Media
10:56 am
Thu February 7, 2013

NLGJA President: When Political Is Personal

Originally published on Thu February 7, 2013 2:28 pm

Transcript

MICHEL MARTIN, HOST:

Now, we want to turn to the challenge of bringing diversity to the newsroom. You've probably noticed that all kinds of issues and stories relating to sexual orientation have been in the news recently - from same-sex marriage to the Pentagon's plan to offer benefits to same-sex partners to the debate over what role gays can play in the Boy Scouts.

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Around the Nation
10:56 am
Thu February 7, 2013

Ending Saturday Delivery, End Of The Post Office?

Originally published on Thu February 7, 2013 2:28 pm

Transcript

MICHEL MARTIN, HOST:

This is TELL ME MORE from NPR News. I'm Michel Martin. Yesterday we told you about how middle class paychecks are feeling the pinch right now for a number of reasons - healthcare co-pays and premiums, rising gas prices, among other reasons. Today we want to tell you who is doing well. And we'll tell you that conversation in just a few minutes.

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Music
10:56 am
Thu February 7, 2013

Mixing Blues and the Nakota Nation In Music

Originally published on Thu February 7, 2013 2:28 pm

Transcript

MICHEL MARTIN, HOST:

I'm Michel Martin and this is TELL ME MORE from NPR News. The blues have always been a way to get at some of life's tougher trials and Otis Taylor's music is no different. Taylor, who calls himself a trans-blues musician, has taken on big themes like murder, racism and poverty in previous albums, but his latest album - his 13th and he says his emotional - started with four little words.

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The Mix
10:49 am
Thu February 7, 2013

The Mix: 50 Great Jazz Vocals

Billie Holiday topped Jazz24's list of the greatest jazz vocal songs with "Strange Fruit."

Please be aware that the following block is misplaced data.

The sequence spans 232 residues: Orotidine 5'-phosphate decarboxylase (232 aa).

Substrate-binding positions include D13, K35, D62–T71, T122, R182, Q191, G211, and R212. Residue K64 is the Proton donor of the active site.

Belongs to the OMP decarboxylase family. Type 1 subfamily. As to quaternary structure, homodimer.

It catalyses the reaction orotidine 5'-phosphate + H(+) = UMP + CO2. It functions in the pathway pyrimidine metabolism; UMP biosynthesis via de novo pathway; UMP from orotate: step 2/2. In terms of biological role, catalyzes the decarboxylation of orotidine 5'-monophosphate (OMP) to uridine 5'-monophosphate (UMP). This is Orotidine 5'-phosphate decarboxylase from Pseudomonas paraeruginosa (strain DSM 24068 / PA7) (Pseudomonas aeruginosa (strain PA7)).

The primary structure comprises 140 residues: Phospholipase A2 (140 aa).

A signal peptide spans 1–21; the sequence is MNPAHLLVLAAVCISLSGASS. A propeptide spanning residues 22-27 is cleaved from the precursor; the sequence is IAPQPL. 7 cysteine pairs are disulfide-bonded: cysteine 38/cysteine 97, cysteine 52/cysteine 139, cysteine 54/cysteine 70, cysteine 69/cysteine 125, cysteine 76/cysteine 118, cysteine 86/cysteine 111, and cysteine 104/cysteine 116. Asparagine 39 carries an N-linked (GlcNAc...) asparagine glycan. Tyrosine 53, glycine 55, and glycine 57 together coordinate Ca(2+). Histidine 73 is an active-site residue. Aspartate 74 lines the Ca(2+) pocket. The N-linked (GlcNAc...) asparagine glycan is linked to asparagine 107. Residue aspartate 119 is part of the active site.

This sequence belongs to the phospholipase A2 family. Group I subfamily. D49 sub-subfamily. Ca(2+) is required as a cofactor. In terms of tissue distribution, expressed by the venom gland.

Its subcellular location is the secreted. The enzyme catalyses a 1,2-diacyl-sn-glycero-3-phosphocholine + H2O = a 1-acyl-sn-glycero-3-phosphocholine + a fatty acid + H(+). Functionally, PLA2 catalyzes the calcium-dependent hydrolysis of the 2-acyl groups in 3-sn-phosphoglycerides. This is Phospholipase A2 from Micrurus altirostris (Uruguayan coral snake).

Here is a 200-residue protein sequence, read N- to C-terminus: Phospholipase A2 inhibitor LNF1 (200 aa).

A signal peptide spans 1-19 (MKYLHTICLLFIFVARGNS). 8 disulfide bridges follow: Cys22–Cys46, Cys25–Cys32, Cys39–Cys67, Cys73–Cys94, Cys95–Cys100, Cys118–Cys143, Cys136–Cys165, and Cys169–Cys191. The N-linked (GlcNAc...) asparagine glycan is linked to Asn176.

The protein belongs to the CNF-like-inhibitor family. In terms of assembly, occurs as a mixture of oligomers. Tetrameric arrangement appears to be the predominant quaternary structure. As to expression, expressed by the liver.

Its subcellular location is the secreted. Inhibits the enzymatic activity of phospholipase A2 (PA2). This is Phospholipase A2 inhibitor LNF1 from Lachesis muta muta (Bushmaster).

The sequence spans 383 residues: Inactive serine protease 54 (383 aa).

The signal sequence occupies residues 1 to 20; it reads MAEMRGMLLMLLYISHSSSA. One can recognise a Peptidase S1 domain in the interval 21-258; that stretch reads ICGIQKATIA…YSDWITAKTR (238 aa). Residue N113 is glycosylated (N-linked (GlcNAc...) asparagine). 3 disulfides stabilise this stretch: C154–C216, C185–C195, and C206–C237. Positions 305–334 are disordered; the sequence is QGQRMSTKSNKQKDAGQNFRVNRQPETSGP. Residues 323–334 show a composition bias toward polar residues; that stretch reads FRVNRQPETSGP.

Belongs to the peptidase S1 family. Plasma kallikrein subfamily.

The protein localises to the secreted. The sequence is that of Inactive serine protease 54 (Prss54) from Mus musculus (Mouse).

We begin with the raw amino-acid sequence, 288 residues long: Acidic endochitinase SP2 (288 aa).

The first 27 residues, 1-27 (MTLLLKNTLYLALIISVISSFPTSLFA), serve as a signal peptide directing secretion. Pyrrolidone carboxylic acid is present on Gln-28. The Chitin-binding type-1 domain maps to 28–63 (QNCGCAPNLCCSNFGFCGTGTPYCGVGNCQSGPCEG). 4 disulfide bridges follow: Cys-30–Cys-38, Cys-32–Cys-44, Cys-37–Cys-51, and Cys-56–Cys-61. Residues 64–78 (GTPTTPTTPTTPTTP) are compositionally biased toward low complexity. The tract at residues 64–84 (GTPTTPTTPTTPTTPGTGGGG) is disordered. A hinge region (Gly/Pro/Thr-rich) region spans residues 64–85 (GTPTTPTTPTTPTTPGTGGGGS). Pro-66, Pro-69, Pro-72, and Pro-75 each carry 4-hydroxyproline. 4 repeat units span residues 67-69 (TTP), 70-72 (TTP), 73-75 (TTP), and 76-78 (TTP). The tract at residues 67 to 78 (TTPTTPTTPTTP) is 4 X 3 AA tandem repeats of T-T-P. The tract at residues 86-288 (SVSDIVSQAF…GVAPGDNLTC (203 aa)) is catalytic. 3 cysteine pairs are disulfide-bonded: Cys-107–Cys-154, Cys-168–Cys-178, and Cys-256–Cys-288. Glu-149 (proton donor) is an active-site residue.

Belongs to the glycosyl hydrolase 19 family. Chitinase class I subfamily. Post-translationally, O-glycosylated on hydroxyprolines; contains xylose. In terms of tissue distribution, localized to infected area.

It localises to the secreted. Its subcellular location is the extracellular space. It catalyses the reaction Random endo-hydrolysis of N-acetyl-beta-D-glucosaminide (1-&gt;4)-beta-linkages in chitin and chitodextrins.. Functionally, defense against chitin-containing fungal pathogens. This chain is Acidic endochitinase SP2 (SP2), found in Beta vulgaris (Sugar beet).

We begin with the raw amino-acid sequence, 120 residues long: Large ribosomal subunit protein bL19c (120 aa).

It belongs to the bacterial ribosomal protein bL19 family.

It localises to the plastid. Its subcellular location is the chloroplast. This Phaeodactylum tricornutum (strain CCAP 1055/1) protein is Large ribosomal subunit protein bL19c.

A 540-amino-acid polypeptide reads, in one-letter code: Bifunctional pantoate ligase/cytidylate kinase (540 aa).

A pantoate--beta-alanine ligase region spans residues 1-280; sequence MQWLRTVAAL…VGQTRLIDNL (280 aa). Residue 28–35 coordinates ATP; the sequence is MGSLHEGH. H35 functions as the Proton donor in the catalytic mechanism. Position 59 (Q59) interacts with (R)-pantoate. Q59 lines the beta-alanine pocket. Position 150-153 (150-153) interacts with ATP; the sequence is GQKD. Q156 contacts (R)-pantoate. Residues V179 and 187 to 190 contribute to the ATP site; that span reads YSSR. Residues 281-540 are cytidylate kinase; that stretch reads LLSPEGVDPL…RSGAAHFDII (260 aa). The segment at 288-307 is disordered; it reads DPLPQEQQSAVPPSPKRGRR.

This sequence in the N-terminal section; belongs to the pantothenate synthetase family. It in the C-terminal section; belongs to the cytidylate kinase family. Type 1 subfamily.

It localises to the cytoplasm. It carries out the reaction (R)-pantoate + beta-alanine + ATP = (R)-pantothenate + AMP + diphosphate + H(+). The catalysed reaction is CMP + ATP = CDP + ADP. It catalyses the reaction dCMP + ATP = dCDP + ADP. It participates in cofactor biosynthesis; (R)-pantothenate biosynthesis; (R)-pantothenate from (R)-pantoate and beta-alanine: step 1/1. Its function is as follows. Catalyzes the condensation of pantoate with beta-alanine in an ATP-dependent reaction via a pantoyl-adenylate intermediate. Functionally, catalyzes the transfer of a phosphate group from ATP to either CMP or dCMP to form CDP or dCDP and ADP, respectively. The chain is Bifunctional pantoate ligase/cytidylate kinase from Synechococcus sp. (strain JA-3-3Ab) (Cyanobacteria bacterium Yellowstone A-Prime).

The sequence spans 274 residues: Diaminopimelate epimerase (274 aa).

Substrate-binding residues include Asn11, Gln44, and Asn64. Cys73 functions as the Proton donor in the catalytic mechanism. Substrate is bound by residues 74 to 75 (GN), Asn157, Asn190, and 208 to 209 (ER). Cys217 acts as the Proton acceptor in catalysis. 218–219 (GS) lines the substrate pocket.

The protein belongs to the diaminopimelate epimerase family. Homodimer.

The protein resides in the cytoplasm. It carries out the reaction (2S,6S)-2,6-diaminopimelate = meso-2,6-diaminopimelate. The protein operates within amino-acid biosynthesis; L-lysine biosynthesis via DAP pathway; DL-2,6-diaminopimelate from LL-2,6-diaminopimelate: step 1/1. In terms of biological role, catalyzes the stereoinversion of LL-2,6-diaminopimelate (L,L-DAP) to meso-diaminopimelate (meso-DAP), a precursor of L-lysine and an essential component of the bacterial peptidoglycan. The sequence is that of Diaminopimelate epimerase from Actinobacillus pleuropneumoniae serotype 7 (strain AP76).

Hulton Archive Getty Images

Originally published on Fri March 1, 2013 12:38 pm

This audio is no longer available.

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Classics in Concert
10:39 am
Thu February 7, 2013

Max Richter In Concert: Reimagining Vivaldi

Composer-performer Max Richter (right) brings his revamped Vivaldi to Manhattan's Le Poisson Rouge.
Denise DeBelius NPR

Originally published on Fri February 8, 2013 2:00 pm

Can't take another moment of Vivaldi's ubiquitous Four Seasons? Neither could Max Richter, a London-based composer who deftly blurs the lines between the classical and electronic worlds.

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Movie Interviews
10:04 am
Thu February 7, 2013

Bradley Cooper Finds 'Silver Linings' Everywhere

Bradley Cooper has been nominated for an Academy Award for his role in the film Silver Linings Playbook.
Jojo Whilden The Weinstein Company

Originally published on Thu February 7, 2013 12:14 pm

Bradley Cooper, who is nominated for an Academy Award for his performance as the bipolar Pat Solitano in Silver Linings Playbook, tells Fresh Air's Terry Gross that he and director David O. Russell approached the role with the idea that Cooper would "play as real and authentic as [h]e could."

The role is informed by Russell's son, who has been diagnosed with bipolar disorder. Says Cooper: "I definitely felt that anchor for [Russell]."

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The Salt
9:42 am
Thu February 7, 2013

Why Lebanese Love Their Raw Kibbeh

Kibbeh nayeh, a dish that combines raw meat, bulgur and onion, is "the definitive Lebanese festive food," says Kamal Mouzawak, founder of Beirut's first organic farmers market.
Maureen Abood

Originally published on Thu February 7, 2013 9:57 am

Growing up, I never knew I was eating raw meat. Or maybe it was just that I didn't think "raw" was something worth noting. I simply knew that kibbeh nayeh was incredibly good.

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Music
9:24 am
Thu February 7, 2013

Apres Midi, February 6

A sampling of modern and traditional Classical Music.

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Monkey See
9:15 am
Thu February 7, 2013

Remembering Central Park Birder Starr Saphir: 'Time Has A Different Meaning'

Starr Saphir, seen here at an HBO event in 2012, died on Tuesday.
Michael Loccisano Getty Images/HBO

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Shots - Health News
9:06 am
Thu February 7, 2013

Despite Rocky Economy, Money For Global Health Remains Solid

After going through a huge growth spurt, money for global health has plateaued recently. The U.S. government remains the biggest donor, but private charities like the Bill & Melinda Gates Foundation have boosted donations.
Courtesy of the Institute for Health Metrics and Evaluation

Given the world's economic troubles, you'd probably expect money to fight HIV and other illnesses around the world to have plummeted in the past few years.

But foreign aid for global health held steady in 2011 and 2012, hovering right around $28 billion a year, a report published Wednesday finds.

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